Also assessing government’s effort at rescuing the abducted girls, the 2015 KOWA Party presidential candidate, Professor Remi Sonaiya, could not hide her amazement at how rescuing all the girls has become an uphill task for the government.
During a telephone conversation with Sunday Tribune, the don lamented how insecurity appeared to be a thriving business in Nigeria, despite the huge amount the nation invests on security.
Her words: “I cannot imagine why it has been impossible for our government to rescue these girls in five years. And the reason for one’s amazement is that maybe we are not informed about what efforts are being made and on does not get the feeling that it is a priority issue with this government. What has become of government’s effort at exchanging arrested Boko Haram members for some of the abductors?
“I cannot understand why it is impossible to get all of them released in five years either by negotiation or rescuing or whatever. It is difficult to understand that a country that spends so much on security would find it difficult to rescue their own children from their abductors. Are we saying that the abductors are better equipped and more intelligent than the Nigerian army?
“So it seems as if there is a thriving business of insecurity going on in the country. I seek to know just what is providing security for foreign nationals which is not sufficient for the locals,” she demanded.
Five Years Still Counting: The Chronicle of the Chibok’s Girls in Detention
Since April 14, 2014 when Boko Haram terrorists abducted 276 students of the Government Girls Secondary School, Chibok, Borno State, under questionable circumstances, things have not remained the same. The terrorists who allegedly broke into the school’s dormitory, pretending to be guards, escaped with the school girls who were writing their final year exams in the secondary school. And since then efforts have been to secure the release the girls, some of whom have been reportedly killed or married off by the terrorists.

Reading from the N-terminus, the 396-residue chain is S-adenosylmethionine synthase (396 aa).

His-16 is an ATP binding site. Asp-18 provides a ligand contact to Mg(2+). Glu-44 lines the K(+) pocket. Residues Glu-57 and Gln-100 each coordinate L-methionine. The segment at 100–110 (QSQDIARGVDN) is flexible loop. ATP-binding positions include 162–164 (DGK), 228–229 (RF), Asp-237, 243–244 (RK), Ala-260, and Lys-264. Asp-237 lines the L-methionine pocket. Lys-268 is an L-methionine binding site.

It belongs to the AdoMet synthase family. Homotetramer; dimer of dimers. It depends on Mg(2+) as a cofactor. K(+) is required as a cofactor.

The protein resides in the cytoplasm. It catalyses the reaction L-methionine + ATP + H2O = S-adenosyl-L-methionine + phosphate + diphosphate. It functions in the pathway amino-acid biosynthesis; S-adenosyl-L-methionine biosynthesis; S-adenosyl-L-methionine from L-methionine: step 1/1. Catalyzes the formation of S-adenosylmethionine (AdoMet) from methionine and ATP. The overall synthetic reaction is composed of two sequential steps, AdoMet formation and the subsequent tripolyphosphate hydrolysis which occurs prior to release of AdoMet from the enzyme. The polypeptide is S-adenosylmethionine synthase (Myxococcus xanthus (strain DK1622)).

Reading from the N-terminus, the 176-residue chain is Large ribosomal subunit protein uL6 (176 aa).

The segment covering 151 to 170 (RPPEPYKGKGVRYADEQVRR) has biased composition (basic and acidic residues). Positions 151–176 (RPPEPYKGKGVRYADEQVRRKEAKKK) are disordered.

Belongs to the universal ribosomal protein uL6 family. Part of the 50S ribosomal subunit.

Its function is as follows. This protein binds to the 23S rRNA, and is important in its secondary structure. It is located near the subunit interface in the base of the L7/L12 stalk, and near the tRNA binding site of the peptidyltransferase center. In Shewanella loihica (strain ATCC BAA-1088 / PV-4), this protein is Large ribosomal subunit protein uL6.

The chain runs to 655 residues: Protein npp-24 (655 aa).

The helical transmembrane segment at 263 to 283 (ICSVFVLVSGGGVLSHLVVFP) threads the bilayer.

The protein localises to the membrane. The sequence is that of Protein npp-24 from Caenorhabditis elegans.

Although at a point, the Federal Government through extensive negotiations involving international organisations succeeded in securing the freedom of some of the girls, some of them are still being held and have become pawns in high-wired politics and what some terror experts regarded as trans-Atlantic conspiracy.
The Politics: Allegations and Denials
Happening at the twilight of Goodluck Jonathan’s presidency, the abduction became a major campaign point by the opposition All Progressives Congress (APC) against the Peoples Democratic Party (PDP) led government in the build-up to the 2015 general election.
Allies of the former president had maintained that the abductors of the girl perpetrated the act in order to paint the government as incompetent, and that the renowned activist group calling for the rescue of the girls, #Bringbackourgirls, was created to smear the image of the sitting government.
However, according to the APC’s spokesperson then, Alhaji Lai Mohammed, the former President wanted to use the girls’ abduction to gain political sympathy and advantage. Hence, the presidential aspirant for the party, President Muhammad Buhari, reportedly included the rescue of the girls as an agenda for his government.